Electronics and Semiconductors

Using AI to create 3D spaces from 2D images

14 June 2024

The potential to improve navigation for autonomous vehicles has emerged with research from NC State University (NCSU) that uses artificial intelligence (AI) programs to map 3D spaces using 2D images captured by multiple cameras.

Called Multi-View Attentive Contextualization (MvACon), the method is a plug-and-play supplement that can be used in conjunction with existing vision transformer AIs to improve how automated vehicles map 3D spaces.

“Most autonomous vehicles use powerful AI programs called vision transformers to take 2D images from multiple cameras and create a representation of the 3D space around the vehicle,” said Tianfu Wu, an associate professor of electrical and computer engineering at NCSU. “However, while each of these AI programs takes a different approach, there is still substantial room for improvement.

Wu added the vision transformers don’t get additional data from the cameras but just make better use of the data.

How it works

The technology modifies an approach called Patch-to-Cluster attention (PaCa) that allows transformer AIs to work more efficiently and effectively in identifying objects in an image.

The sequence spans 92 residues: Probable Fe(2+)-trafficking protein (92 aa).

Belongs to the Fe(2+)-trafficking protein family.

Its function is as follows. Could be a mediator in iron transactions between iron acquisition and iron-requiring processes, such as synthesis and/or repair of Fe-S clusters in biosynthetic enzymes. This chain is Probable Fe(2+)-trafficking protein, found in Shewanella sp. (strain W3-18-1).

Researchers use the MvACon in conjunction with three leading vision transformers — BEVFormer, the BEVFormer DFA3D variant and PETR. When testing the technology with these transformers, MvACon improved the performance of all three when collecting 2D images from six different cameras.

“Performance was particularly improved when it came to locating objects, as well as the speed and orientation of those objects,” Wu said. “And the increase in computational demand of adding MvACon to the vision transformers was almost negligible.”

The next steps are to test the technology against additional benchmark datasets and testing it against actual video input from autonomous vehicles to see if the method could be used for widespread use.

The full research will be presented at the upcoming IEEE/CVF Conference on Computer Vision and Patter Recognition taking place next week.

To contact the author of this article, email PBrown@globalspec.com

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